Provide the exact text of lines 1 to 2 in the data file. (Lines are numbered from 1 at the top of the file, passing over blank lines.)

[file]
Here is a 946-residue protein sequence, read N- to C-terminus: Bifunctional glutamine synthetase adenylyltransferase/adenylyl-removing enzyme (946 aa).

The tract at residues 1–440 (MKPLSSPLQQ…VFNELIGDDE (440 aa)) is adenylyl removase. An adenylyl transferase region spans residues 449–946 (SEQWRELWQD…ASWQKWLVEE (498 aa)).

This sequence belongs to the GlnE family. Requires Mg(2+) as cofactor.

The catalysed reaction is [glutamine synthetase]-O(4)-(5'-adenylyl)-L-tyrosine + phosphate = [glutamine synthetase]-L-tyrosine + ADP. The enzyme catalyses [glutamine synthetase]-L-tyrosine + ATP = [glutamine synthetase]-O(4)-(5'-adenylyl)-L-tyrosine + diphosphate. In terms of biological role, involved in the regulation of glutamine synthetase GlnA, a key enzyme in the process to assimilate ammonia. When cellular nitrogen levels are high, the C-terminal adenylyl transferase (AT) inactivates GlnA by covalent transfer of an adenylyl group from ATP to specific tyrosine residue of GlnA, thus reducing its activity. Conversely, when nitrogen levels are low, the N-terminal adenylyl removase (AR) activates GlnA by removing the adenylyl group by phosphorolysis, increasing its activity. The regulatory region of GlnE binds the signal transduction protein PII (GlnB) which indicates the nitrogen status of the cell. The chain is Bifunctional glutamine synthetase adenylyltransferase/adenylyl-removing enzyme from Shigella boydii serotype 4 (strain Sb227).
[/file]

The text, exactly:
Here is a 946-residue protein sequence, read N- to C-terminus: Bifunctional glutamine synthetase adenylyltransferase/adenylyl-removing enzyme (946 aa).

The tract at residues 1–440 (MKPLSSPLQQ…VFNELIGDDE (440 aa)) is adenylyl removase. An adenylyl transferase region spans residues 449–946 (SEQWRELWQD…ASWQKWLVEE (498 aa)).